Consider individual preferences: Assess patient preferences, and tailor the discussion appropriately

Consider the patient's sex, age, health literacy, health status, previous health care experiences, social status, culture, and race/ethnicity; avoid assumptions about what the patient is likely to want; ask the patient directly about values and preferences


Information from references 2 and 5 through 14.

Physicians should customize discussions, especially in situations that are stressful for the patient. Specifically, physicians should assess the patient's understanding (“Tell me what you know about this disease.”); emotional state (“This is a lot to take. How are you doing?”); and readiness to engage in the discussion (“Let me know when you're ready to continue.”). At each visit, physicians should assess whether patients have physical or psychological symptoms that need to be addressed (“How are you doing/coping?” “Is anything interfering with your quality of life?”).2,613

Discussing Prognosis

Illustrative case, part B: After surgery, the patient was diagnosed with stage III, two–node-positive colon cancer. Her oncologist discussed the prognosis with her and recommended adjuvant chemotherapy. The patient is still confused about what to do. Distraught, she calls her primary care physician and asks, “What should I do? Will I die soon?”

It is best to discuss prognosis after accurate cancer staging. In preparation, all physicians involved in the patient's care should coordinate their key prognosis messages to avoid confusing the patient. Physicians should be prepared to discuss the natural history of the disease, treatment and its adverse effects and outcomes, and the patient's probable quality of life. Additionally, physicians should discuss expected five- to 10-year survival rates, with and without treatment, and should address patient fears (e.g., fear of undergoing treatment, suffering, abandonment, or death). Empathic listening can ease and comfort patients.

Physicians should assess the patient's desire and readiness to receive the prognosis.3,15,16 The desired amount of information varies among patients. Approximately 80 percent of patients want detailed information about their prognosis, whereas 20 percent prefer not to know complete prognostic information.17,18 Thus, physicians should assess how much information to provide using patient-centered communication (Figure 13,15,16).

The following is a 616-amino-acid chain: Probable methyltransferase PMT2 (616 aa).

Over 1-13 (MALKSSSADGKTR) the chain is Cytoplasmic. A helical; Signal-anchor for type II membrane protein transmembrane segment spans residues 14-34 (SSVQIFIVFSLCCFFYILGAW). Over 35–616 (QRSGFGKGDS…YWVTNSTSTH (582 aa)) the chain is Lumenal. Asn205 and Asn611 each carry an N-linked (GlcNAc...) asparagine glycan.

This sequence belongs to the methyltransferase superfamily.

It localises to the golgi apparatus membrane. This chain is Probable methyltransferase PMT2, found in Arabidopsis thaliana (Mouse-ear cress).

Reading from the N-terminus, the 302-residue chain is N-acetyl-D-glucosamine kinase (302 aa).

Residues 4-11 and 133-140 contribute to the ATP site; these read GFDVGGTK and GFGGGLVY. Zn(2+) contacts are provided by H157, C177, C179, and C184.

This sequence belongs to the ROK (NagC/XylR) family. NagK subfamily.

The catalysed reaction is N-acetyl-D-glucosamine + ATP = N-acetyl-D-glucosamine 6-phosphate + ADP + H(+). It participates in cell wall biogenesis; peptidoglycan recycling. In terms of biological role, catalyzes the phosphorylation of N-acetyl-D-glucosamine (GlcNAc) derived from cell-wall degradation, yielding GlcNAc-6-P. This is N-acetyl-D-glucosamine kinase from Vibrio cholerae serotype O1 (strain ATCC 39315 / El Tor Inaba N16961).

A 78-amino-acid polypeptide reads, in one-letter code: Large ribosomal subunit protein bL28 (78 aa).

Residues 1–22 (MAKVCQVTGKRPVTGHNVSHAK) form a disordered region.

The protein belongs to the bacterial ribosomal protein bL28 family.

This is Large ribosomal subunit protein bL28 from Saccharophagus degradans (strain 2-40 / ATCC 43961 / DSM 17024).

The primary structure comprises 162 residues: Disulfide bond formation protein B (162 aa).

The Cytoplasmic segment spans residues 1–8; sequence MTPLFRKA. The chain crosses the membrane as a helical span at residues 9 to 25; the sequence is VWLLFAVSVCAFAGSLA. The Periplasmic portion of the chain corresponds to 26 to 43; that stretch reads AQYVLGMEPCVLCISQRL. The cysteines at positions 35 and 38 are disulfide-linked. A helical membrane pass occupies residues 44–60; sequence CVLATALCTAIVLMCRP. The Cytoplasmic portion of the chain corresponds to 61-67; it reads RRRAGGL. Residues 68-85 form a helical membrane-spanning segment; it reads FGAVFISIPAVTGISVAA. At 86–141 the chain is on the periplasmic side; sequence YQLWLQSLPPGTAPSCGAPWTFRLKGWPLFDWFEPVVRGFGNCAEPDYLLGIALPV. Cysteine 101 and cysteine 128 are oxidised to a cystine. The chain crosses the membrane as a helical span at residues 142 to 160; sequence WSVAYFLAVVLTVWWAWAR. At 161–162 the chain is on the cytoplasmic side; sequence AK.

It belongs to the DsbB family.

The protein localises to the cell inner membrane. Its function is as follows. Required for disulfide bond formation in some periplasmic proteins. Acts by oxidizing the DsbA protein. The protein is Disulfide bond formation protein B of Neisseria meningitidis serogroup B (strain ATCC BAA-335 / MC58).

Patient-Centered Communication When Discussing a Bad Prognosis.

Figure 1.

Algorithm for patient-centered communication when discussing a bad prognosis.

Information from references 3,15, and 16.

View Large

Patient-Centered Communication When Discussing a Bad Prognosis.


Figure 1.

Algorithm for patient-centered communication when discussing a bad prognosis.

Information from references 3,15, and 16.

Patient-Centered Communication When Discussing a Bad Prognosis.


Figure 1.

Algorithm for patient-centered communication when discussing a bad prognosis.

Information from references 3,15, and 16.

After assessing the patient's readiness to receive prognostic information, the physician should focus on communicating the prognosis without giving false hope.19 One approach focuses on expectations (hoping for the best, planning for the worst), which allows physicians to discuss the worst-case scenario with the patient without taking away the possibility of the best-case scenario. After acknowledging the patient's expression of hope, the physician can ask whether the patient thinks that hope is realistic or probable.

Another approach focuses on providing the patient with a full spectrum of treatment options. A recent study showed that some patients elected to participate in phase I clinical trials of chemotherapy, even though the likelihood of benefit was low. When asked why they chose to participate in these trials, patients reported feeling like they had to do something.20 Providing options can validate the patient's need to be actively involved in his or her care.